The people and the politicians

Writing in the Guardian on 13th May Len McCluskey, Unite’s General Secretary, was right on the money explaining Labour’s defeat. Once the party accepted that the election would be fought on terrain defined by the Tories it was on a hiding to nothing. Its message about austerity was muddled, its commitments on balanced budgets and a welfare cap sitting uneasily alongside pledges to borrow for ‘investment’. The manifesto wasn’t too ‘left-wing’, it wasn’t even particularly radical. It had attractive elements of policy but no coherent narrative and no central theme defining what it stood for.

The Blairites blamed an ‘old labour’ obsession with the core vote and a failure to speak for ‘aspirational’ voters, the better off workers and many in the middle class. It had this element of truth. Labour is still distinguished from the Tories by its support for the ‘disadvantaged’, and people think of the disadvantaged as the bottom 20%, the poor, the disabled and the unemployed. A lot of the disadvantaged in the other 80% stayed at home or voted UKIP. Many voted Tory because they thought them a safer bet. They didn’t identify with Labour or, for the most part, with the ‘disadvantaged’.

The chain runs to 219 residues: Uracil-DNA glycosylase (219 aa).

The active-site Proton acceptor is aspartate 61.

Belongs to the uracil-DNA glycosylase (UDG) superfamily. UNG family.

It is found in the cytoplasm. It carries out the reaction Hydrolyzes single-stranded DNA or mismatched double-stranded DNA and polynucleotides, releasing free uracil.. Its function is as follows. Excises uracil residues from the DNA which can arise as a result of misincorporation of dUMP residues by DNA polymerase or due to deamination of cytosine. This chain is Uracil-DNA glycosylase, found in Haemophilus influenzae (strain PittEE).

In her own clumsy way Rachel Reeves was trying to address this when she declared that Labour was ‘not the party of people on benefits’. Herbert Morrison made a similar point in the 1940s without getting quite the same reaction. The welfare state was a good thing, he thought, but it was for the ambulance cases. Like Morrison, Reeves thought Labour should be seen as ‘a party of working people, formed for and by working people’ but he could still say what the party of working people was trying to achieve. Reeves couldn’t.

New Labour couldn’t either. It was already a failed political project when it came to grief in 2008. It had tried to be the party of ‘the community’, of ‘stakeholders’, of the third way and public sector reform but never quite settled on anything. Labour certainly can’t reinvent itself as even newer Labour.

It could try remixing the elements of its recent appeal, finding even more electoral goodies for even more diverse segments of the voting population, but it will never out-bid shameless Conservatism. In fact, it cannot recover at all by searching for formulas that will appeal to voters. It has to have convictions of its own, find the courage to sustain them, and take the argument to the electors.

Labour didn’t lose only because it didn’t get the message right. There isn’t an electorate out there just waiting for its labour-buttons to be pressed, its ‘interests’ to be accurately identified and catered for in a short list of pledges. Much of it is as selfish, deluded and conservative as the Conservatives. Inertia and fear are strong forces for the status quo; politicians that want to change something must have bigger ambitions and be prepared to fight for them. Where are the Labour people prepared to take on the audience and debate them.

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